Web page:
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Apple reveals 25 studios responsible for malware scare

Apple has updated its Chinese XcodeGhost FAQ to reveal the 25 studios responsible for the surge in Chinese malware. Apple also confirmed all iPhones should be safe from any malicious attacks, after investigating the root malware files.

We were already aware of WeChat and DiDi Taxi, but the new reveal includes Angry Birds 2, Baidu Music, Encounter, and Foreign Harbor, amongs other apps. The list does not include any Alibaba or 360 Mobile apps, two prominent mobile studios, even though WeChat was a big offender, none of Tencent’s QQ apps were found with malware either.

Related: Apple purges App Store of apps that could hold malware: DT Daily

The full list:

china-malware-apps

Most of these names don’t mean much to Western iOS users, but in Southeast Asia some of these apps are the most popular on the iOS App Store. DiDi Taxi accounts for 70 percent of all mobile taxi bookings in China, forcing Uber to sit in second place. WeChat has over 600 million active monthly users, catching up to Facebook Messenger and WhatsApp. Other apps like Encounter, Baidu Music, NetEase Music, and 58 Classified also have millions of active users, who may have entered personal information into the app.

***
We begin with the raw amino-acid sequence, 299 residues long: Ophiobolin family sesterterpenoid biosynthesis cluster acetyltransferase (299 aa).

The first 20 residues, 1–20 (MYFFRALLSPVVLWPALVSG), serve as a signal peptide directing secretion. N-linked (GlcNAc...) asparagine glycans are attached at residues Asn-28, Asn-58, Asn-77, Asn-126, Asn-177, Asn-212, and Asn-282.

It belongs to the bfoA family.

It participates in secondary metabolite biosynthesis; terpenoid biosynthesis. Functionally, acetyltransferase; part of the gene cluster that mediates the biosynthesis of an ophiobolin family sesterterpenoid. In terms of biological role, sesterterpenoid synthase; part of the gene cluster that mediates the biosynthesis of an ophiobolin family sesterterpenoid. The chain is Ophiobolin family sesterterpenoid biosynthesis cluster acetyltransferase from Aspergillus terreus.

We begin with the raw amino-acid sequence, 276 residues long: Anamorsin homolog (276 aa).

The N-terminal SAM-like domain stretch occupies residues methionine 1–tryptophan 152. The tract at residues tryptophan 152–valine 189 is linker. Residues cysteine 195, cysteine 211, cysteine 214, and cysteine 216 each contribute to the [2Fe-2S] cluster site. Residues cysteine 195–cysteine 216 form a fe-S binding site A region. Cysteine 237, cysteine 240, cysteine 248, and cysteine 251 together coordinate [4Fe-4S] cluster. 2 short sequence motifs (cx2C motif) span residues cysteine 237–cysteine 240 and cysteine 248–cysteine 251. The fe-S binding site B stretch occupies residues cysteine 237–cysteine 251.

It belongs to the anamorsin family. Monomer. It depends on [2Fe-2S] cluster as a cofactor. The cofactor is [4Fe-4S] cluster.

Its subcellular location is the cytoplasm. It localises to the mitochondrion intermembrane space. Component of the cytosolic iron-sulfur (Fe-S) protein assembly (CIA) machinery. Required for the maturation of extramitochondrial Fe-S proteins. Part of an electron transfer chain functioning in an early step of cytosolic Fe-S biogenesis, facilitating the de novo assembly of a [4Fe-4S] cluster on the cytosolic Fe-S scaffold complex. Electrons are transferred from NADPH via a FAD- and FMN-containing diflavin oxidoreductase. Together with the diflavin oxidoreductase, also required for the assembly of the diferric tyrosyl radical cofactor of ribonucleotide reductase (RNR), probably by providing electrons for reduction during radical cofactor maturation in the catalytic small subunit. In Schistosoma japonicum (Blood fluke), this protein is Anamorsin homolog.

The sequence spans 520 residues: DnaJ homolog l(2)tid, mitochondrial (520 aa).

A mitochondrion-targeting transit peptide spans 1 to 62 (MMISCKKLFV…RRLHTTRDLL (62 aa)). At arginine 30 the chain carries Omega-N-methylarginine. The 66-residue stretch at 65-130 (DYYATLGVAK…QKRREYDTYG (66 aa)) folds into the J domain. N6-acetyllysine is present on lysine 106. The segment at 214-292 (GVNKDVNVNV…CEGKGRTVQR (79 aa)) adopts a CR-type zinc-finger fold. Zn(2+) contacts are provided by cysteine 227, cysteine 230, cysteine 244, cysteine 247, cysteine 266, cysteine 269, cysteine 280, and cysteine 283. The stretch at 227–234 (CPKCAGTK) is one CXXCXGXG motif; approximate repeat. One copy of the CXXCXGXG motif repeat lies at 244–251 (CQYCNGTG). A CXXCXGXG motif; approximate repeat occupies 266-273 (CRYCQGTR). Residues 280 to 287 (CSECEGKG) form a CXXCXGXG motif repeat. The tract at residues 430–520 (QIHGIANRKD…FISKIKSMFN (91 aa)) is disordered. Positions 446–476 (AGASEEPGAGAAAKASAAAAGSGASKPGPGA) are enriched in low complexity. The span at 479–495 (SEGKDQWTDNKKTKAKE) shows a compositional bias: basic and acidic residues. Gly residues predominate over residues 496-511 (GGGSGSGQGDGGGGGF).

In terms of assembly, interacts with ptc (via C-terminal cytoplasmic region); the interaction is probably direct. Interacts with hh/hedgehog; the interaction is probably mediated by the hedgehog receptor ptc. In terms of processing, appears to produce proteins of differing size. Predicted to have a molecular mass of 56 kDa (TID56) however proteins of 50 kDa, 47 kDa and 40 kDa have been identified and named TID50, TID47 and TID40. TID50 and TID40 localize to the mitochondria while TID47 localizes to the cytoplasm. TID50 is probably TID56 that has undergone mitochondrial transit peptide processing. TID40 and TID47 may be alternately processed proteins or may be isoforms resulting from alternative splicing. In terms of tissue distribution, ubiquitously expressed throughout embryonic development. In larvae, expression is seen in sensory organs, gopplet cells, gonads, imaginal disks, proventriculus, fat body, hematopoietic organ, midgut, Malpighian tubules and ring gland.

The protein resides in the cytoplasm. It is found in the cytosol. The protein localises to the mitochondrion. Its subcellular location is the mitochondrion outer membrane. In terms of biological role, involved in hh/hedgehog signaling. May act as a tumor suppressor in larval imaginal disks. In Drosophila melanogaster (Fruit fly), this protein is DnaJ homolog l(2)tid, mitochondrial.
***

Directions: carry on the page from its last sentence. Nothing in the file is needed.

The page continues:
While Apple has stressed that the malware was only able to see general information like apps and system, the company is still struggling to get the situation under control. In the FAQ, the company says iCloud and personal information on apps should be safe, since the malicious code was incapable of finding it.

Related: Apple zaps multiple bugs with rollout of iOS 9.0.1

Apple is working with app developers in China to install the proper version of Xcode. The reason XcodeGhost became so popular was time efficiency; Apple was not pushing Xcode beta to Chinese studios quick enough, so most app developers decided to use a faulty version to test the new features in iOS 9.

Faulty versions of Xcode tend to be rooted out by Apple quickly, but this one slipped under the company’s nose for months. Palo Alto Networks originally broke the news that hundreds of millions of iPhones and iPads are now under threat, and Apple responded a few days later.